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The man, the myth, the Jewish comic book legend
In a new book, Liel Leibovitz delves deep into the iconic superheroes Stan Lee gifted to American pop culture
When Liel Leibovitz was approached about writing a book on Stan Lee, it felt like a dream come true.
Leibovitz, a writer for Tablet magazine, grew up captivated by comic books. And the chance to write about Lee — the legendary Marvel comic book writer integral to the creation of Spider-Man, the X-Men, Iron Man, the Hulk and many other iconic characters — felt like a golden opportunity.
“I was absolutely obsessed” with comic books as a child, Leibovitz told Jewish Insider in a recent interview. The author, who grew up in Herzliya, successfully convinced his parents that indulging his habit would help him learn English, and “I got completely hooked.”
Fast forward a few decades, and Leibovitz was thrilled at the opportunity to “get paid to take the next couple of years and think about the man I admire.”
The resulting book, Stan Lee: A Life in Comics, is the latest entry in Yale University Press’s “Jewish Lives” series. But don’t crack it open expecting a straightforward biography of Stanley Martin Lieber — born on Manhattan’s Upper West Side to Jewish immigrant parents — the man who left an outsized footprint on American popular culture.
“I didn’t want to write a biography of Stan Lee,” Leibovitz said. “What I wanted to do was to take these creations that he forged, and find the hidden meaning in them — which I’ve always expected was fiercely Jewish, and far more layered than most critics give them credit for being.”
The bulk of his work on the book, he said, was “was thinking seriously, heavily, deeply about these stories, and wondering what made them not just beloved, but really the closest thing we have to an American mythology.”
And while Lee’s face is on the cover of the book and his name in the title, Leibovitz wants to make it clear that comic book artist Jack Kirby (born Jack Kurtzberg), Lee’s longtime collaborator, was just as key a figure.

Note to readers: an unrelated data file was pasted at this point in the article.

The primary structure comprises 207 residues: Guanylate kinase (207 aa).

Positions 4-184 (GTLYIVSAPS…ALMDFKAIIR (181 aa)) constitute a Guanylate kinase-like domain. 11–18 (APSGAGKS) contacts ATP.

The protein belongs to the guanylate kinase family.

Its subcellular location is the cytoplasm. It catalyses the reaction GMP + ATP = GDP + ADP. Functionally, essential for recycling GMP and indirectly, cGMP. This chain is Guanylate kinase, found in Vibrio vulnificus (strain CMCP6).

“He was truly one of the greatest American artists in every medium in the last century — a person of tremendous imagination and capabilities and skill and magic,” he said of Kirby. “It was very important to me to do him justice, and to celebrate his many contributions without, of course, taking anything away from the magic of Stan Lee.”
Dispersed among stories from Lee’s many decades at Marvel Comics, Leibovitz delves deep into his famed creations, imbuing them with layers of meaning and examining them with Talmudic concentration.
Spider-Man is not just another superhero, but “a young man learning how to be human, a direct descendant of the first biblical figure who wrestled with this very question: Cain,” Leibovitz writes. The Hulk and his alter-ego, Bruce Banner, he suggests, are analogous to the concepts of Adam I and Adam II, coined in Rabbi Joseph Soloveitchik’s seminal essay “The Lonely Man of Faith.”
“What I wanted wasn’t the literal truth,” Leibovitz said, citing a concept from filmmaker Werner Herzog. “What I wanted was the ecstatic truth. I wanted the kind of unseen currents just under the surface that actually guided this storm.”
Despite his in-depth literary criticism, Leibovitz makes it clear that he is not making any literal claims about the superheroes’ origins.
“What I want to do is to try and draw connections, to try and find themes and ideas that sort of lurk right under the surface of the text, that, once seen, give the comic books and Stan Lee and the whole enterprise a totally different meaning,” he said. He recognizes that the mythologies he spins may “not always be the literal intention of the author — and so be it.”
Anyone who studies Lee and his Marvel creations knows the comic book producer was notoriously coy about his inspirations. “I never really thought of it,” he once told a radio interviewer. “It is strange when you mention it that the best-known characters were done by Jewish writers.”
Lee’s evasion was, of course, no accident, Leibovitz notes.
“No good magician shows the mechanics of his trick,” Leibovitz said. Additionally, he believes Lee “realized that the vaster and the blanker the canvas, the more inviting and enticing it is for the audience to come and participate in the art of creation.”
Bolstering many of Leibovitz’s theories is a story from 1972, when Lee headlined an event at Carnegie Hall for thousands of comic book fans. At one point in the evening, he took to the stage and read an original poem titled “God Woke,” a long examination of the relationship between master and creator.
“To me, this was the proof that theological matters have always been first and foremost on his mind,” Leibovitz said. “Despite all his protestations — that he has never really thought so much about Judaism or theology or God or what have you — here he is on stage, at what is the absolute peak of his career… and the one thing that he chooses to do was read this fairly dense poem about the creator.”
Leibovitz has no real doubts that his beloved Marvel heroes are born of a particularly unique sensibility, one shared by Kirby and Lee, two men born in Manhattan, just a few years apart, to Jewish immigrant parents from Europe.
“You see Jewish life and culture in [the superheroes] from the very first page,” he said. “They argue, they’re neurotic, they have these tremendously interesting flaws that bring about their downfall and redemption — just like, say, King David. I think that’s Stan Lee’s greatest contribution to contemporary American Jewish history.”